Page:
In a different time in my life, I would’ve jumped on the chance to apply for this job at the NEA:
As the Grants Management Specialist (Literature), you will be responsible for the following tasks:
Review, organize, and process organizational grant applications from the Literature field, and follow these applications through the complete review process from receipt to final report.
Use expertise in the Literature field to serve as liaison between the Agency and field concerning applications, grants, guidelines, and related policies and issues affecting that field.
In consultation with the Grants & Contracts Office, monitor grantee performance through review of progress, interim and final reports, amendment requests, conversations with grantee, etc., to assure that the grantee is functioning in accordance with the terms and conditions of the grant.
Counsel applicants and prospective applicants about proposed projects in context of published guidelines and with knowledge of field activities and trends as well as agency funding history of specific projects.
Manage items related to special projects that arise. Duties might include managing meetings and convenings, webinar development and management, and other work items as they occur as well as processing cooperative agreements, interagency agreements, contracts, and other government documents.
The posting for this job is only open until MONDAY, AUGUST 18TH, so if you’re interested, you need to get on this right now. Also, according to Literature Director Amy Stolls, if you apply you HAVE to follow the directions exactly or everything will go awry. (Having submitted a fair share of NEA grants, there are probably more opaque directions than necessary. But still.)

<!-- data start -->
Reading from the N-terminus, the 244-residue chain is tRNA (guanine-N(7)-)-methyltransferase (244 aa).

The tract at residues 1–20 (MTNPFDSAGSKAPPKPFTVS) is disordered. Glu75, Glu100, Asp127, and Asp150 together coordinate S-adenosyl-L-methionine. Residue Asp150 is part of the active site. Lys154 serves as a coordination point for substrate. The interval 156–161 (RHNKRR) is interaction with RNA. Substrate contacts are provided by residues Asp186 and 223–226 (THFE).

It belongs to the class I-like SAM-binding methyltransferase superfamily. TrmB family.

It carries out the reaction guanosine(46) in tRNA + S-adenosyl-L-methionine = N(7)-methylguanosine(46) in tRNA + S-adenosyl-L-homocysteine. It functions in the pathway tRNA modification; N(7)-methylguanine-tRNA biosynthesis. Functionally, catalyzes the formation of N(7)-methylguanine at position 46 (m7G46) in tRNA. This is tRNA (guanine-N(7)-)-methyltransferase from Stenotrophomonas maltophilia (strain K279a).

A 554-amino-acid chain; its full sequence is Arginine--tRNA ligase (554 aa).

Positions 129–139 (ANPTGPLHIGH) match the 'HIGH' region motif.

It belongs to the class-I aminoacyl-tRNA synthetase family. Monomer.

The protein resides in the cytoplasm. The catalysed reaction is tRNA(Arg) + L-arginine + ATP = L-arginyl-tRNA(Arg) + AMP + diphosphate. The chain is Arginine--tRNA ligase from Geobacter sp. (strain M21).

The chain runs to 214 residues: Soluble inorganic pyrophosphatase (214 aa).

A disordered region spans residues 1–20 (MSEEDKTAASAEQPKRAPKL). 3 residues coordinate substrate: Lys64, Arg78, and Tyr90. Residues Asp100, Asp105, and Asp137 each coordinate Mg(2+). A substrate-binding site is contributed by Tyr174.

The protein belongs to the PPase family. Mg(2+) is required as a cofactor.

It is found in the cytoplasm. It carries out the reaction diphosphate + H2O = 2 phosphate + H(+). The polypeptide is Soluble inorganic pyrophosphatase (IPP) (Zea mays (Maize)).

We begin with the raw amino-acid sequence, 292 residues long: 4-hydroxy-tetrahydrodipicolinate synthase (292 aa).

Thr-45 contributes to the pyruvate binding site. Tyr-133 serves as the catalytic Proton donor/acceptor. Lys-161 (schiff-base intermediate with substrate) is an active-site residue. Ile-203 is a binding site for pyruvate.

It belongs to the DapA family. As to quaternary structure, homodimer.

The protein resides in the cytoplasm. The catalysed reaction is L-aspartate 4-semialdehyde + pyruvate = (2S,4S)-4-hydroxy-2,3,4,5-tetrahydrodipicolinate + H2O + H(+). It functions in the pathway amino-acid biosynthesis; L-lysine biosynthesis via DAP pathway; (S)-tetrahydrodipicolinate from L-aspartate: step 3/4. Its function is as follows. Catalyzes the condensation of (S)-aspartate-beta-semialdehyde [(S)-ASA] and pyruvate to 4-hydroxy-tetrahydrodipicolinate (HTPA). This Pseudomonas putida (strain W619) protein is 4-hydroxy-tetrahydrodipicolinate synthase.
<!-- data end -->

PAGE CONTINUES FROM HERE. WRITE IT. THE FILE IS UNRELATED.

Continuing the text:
César Aira dishes up an imaginative parable on how identity shapes our sense of belonging with Dinner, his latest release in English. Aira’s narrator (who, appropriately, remains nameless) is a self-pitying, bitter man—in his late fifties, living again with. . .
Originally published in French in 2007, We’re Not Here to Disappear (On n’est pas là pour disparaître) won the Prix Wepler-Fondation La Poste and the Prix Pierre Simon Ethique et Réflexion. The work has been recently translated by Béatrice Mousli. . .
Even though the latest from Jean Echenoz is only a thin volume containing seven of what he calls “little literary objects,” it is packed with surprises. In these pieces, things happen below the surface, sometimes both literally and figuratively. As. . .
Who is this woman? This is the question that opens Xiao Bai’s French Concession, a novel of colonial-era Shanghai’s spies and revolutionaries, police and smugglers, who scoot between doorways, walk nonchalantly down avenues, smoke cigars in police bureaus, and lounge. . .
For the past 140 years, Anna Karenina has been loved by millions of readers all over the world. It’s easy to see why: the novel’s two main plots revolve around characters who are just trying to find happiness through love.. . .
Linn Ullmann’s The Cold Song, her fifth novel, is built much like the house about which its story orbits: Mailund, a stately white mansion set in the Norwegian countryside a few hours drive from Oslo. The house, nestled into the. . .
Karel Schoeman’s Afrikaans novel, This Life, translated by Else Silke, falls into a genre maybe only noticed by the type of reader who tends toward Wittgenstein-type family resemblances. The essential resemblance is an elderly narrator, usually alone—or with one other. . .
In Joris-Karl Hyusmans’s most popular novel, À rebours (Against Nature or Against the Grain, depending on the which translated edition you’re reading), there is a famous scene where the protagonist, the decadent Jean des Esseintes, starts setting gemstones on the. . .
There are books that can only wisely be recommended to specific types of readers, where it is easy to know who the respective book won’t appeal to, and Kristiina Ehin’s Walker on Water is one these. What makes this neither. . .
Imagine the most baroque excesses of Goethe, Shakespeare, and Poe, blended together and poured into a single book: That is The Nightwatches of Bonaventura. Ophelia and Hamlet fall in love in a madhouse, suicidal young men deliver mournful and heartfelt. . .